You can use the Agronomic Balance and the Crop Removal Balance for planning a phosphorus fertility plan for a field.
The Agronomic Balance is based on making sure there is enough phosphorus in the soil to provide the growing crop with enough nutrients to achieve the desired yield and crop quality. The Agronomic Balance considers the existing amount of nutrient in the soil and the likelihood of a financial benefit for additional phosphorus.
Make sure that the amount of phosphorus from all sources is not 17 kg of phosphate/ha/year (15 lbs. phosphate/acre/year) over the recommended requirements for that crop.
The Crop Removal Balance is based on ensuring that the crop can take in the added phosphorus, therefore limiting the amount of phosphorus left over after harvest to build up in the soil.
It is a good management practice to make sure that the amount of phosphorus added to the soil does not exceed 78 kg phosphate/ha/year (69 lbs. phosphate/acre/year) more than is removed from the soil when the crop is harvested. This will limit the buildup of phosphorus in the soil. The accepted buildup level is 2 mg/l of soil per year.
For some crops grown on low testing soils, the Agronomic Balance will allow for more P2O5 application to a given field. For most crops and in higher testing soils, the Crop Removal Balance will be less restrictive.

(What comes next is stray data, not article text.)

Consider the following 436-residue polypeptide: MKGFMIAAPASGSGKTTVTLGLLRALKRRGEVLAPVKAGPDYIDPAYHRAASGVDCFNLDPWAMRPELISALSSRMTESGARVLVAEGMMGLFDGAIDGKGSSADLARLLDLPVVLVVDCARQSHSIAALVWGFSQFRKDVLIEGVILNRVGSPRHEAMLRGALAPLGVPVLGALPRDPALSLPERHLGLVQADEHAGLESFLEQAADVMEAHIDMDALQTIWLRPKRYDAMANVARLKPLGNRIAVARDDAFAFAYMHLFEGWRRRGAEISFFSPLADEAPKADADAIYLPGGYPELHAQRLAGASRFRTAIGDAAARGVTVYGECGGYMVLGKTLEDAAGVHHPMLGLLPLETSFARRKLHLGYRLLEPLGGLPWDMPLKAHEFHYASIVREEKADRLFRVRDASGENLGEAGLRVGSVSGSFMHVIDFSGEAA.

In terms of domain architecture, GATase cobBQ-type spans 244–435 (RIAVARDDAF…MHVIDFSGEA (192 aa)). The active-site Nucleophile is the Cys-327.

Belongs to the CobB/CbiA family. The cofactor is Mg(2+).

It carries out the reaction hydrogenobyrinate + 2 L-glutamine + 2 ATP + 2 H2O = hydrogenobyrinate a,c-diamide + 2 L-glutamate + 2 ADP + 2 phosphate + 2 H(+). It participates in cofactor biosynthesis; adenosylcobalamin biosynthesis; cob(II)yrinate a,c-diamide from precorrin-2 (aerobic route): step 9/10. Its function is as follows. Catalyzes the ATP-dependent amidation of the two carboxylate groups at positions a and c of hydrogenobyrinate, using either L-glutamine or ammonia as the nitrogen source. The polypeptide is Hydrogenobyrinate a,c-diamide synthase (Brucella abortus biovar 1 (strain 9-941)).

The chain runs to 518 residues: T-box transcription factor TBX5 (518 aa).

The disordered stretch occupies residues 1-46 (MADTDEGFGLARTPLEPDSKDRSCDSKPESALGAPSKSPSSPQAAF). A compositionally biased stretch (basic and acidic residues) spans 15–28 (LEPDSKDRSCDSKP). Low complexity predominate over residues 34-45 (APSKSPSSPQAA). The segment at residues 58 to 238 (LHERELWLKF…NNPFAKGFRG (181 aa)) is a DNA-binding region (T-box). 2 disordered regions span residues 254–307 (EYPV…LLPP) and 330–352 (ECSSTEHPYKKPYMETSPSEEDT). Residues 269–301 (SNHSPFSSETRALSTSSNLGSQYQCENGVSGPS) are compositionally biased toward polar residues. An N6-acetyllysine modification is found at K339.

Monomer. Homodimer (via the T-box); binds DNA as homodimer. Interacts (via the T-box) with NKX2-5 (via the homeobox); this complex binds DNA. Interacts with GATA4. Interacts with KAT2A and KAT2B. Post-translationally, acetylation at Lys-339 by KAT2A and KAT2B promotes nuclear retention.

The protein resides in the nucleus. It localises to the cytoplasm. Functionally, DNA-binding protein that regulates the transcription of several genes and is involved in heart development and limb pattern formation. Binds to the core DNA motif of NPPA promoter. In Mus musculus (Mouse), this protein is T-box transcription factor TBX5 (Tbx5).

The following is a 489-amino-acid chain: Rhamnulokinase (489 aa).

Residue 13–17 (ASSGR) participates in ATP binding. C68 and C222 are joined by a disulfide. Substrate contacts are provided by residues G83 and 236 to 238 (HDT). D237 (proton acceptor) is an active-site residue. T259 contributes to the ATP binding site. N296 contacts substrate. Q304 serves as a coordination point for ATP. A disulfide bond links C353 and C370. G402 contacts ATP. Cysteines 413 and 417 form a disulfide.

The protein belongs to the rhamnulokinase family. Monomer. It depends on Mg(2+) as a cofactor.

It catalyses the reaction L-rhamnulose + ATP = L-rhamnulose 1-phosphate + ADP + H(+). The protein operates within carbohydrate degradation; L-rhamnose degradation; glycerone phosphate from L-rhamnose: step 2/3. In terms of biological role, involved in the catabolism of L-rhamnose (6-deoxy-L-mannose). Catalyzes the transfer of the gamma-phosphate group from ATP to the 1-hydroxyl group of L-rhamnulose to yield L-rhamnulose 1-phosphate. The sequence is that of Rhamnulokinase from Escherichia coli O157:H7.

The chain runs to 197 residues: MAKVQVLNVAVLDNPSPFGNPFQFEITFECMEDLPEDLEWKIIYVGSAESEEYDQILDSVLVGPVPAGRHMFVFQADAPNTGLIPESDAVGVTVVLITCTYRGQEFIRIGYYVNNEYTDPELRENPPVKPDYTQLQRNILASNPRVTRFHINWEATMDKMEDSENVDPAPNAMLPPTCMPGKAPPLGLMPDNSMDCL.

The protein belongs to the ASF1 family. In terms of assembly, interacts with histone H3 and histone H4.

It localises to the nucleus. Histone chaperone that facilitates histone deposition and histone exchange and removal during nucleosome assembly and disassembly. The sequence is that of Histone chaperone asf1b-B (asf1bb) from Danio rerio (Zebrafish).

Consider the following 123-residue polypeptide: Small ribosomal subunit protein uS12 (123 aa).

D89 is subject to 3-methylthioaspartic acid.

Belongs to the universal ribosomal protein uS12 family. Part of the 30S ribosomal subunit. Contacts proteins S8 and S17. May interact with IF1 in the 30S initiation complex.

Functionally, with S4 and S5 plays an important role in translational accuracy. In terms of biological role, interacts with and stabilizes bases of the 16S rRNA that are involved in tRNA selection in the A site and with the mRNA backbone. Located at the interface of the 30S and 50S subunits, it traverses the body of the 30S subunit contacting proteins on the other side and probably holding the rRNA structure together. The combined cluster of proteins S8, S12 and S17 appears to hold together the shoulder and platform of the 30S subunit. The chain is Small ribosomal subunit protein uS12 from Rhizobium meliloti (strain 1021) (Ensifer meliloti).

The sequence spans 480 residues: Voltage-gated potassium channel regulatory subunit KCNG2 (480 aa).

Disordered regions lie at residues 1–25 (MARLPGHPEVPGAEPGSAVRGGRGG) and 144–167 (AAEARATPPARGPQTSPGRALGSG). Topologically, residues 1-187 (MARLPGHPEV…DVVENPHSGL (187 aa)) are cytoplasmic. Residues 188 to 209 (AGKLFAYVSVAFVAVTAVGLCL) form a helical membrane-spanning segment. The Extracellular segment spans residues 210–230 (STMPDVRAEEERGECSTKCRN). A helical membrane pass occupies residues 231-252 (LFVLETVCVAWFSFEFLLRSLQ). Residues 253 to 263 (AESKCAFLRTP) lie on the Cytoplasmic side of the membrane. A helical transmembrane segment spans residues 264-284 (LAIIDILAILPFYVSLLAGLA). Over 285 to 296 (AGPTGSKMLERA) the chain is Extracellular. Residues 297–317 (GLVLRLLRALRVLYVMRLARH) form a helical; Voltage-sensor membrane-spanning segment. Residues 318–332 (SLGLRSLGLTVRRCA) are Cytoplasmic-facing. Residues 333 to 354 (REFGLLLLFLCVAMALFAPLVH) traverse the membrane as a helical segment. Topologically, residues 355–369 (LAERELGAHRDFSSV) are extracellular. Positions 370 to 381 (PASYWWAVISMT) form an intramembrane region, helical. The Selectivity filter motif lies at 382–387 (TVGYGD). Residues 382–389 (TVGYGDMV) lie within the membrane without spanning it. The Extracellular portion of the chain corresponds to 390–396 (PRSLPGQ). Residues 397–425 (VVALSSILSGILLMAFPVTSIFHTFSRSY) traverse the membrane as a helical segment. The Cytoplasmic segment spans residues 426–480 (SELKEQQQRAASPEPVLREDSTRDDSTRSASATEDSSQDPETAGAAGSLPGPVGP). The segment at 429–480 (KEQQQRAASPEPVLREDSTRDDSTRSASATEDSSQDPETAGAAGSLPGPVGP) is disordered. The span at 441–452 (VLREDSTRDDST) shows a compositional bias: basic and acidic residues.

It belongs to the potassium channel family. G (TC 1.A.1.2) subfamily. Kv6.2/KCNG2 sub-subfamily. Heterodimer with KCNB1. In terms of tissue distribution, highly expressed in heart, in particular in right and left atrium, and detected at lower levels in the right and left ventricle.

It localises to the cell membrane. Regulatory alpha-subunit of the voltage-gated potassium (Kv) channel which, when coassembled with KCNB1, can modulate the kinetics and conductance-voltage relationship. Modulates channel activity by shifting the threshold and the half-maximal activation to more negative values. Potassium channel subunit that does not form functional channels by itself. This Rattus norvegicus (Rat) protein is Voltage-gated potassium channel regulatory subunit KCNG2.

NMAN software will evaluate historical practices to make sure nutrient applications do not exceed regulatory limits. The software also uses some conservative estimates for future practices to make sure that the current nutrient application does not lead to an exceedance in the future.
When a farm is required to follow a nutrient management plan, the regulation allows for the greater of either:
When evaluating the nutrient loading in a nutrient management strategy, OMAFRA must be sure that the farmer is able to responsibly manage the manure generated at their operation.
Experience has shown that different livestock species lend themselves to unique cropping patterns, and these cropping patterns result in varying amounts of nutrient use. For example, a dairy farm often grows corn silage and hay where much of the above-ground portions of the plant are harvested. This will remove more nutrient from the field than harvesting only the grain portion of the crop. The following chart, developed from several case studies across the province, provides a guide for determining whether a farm has an adequate land-base to manage the manure they produce. If the farm you are working with has a higher nutrient loading, you may be asked for more documentation regarding manure management.
|Species||Nutrient Loading Rate (NU/ha)||Nutrient Loading Rate (NU/acre|
If you are asked to provide a nutrient balance when developing a nutrient management strategy, you can approach it in two ways.
If the one year or five-year NMP shows a P205 surplus higher than the regulatory maximums, nutrient loading is a concern. You will need to consider transferring some of the manure off the farm unit and/or finding more land to apply the manure on.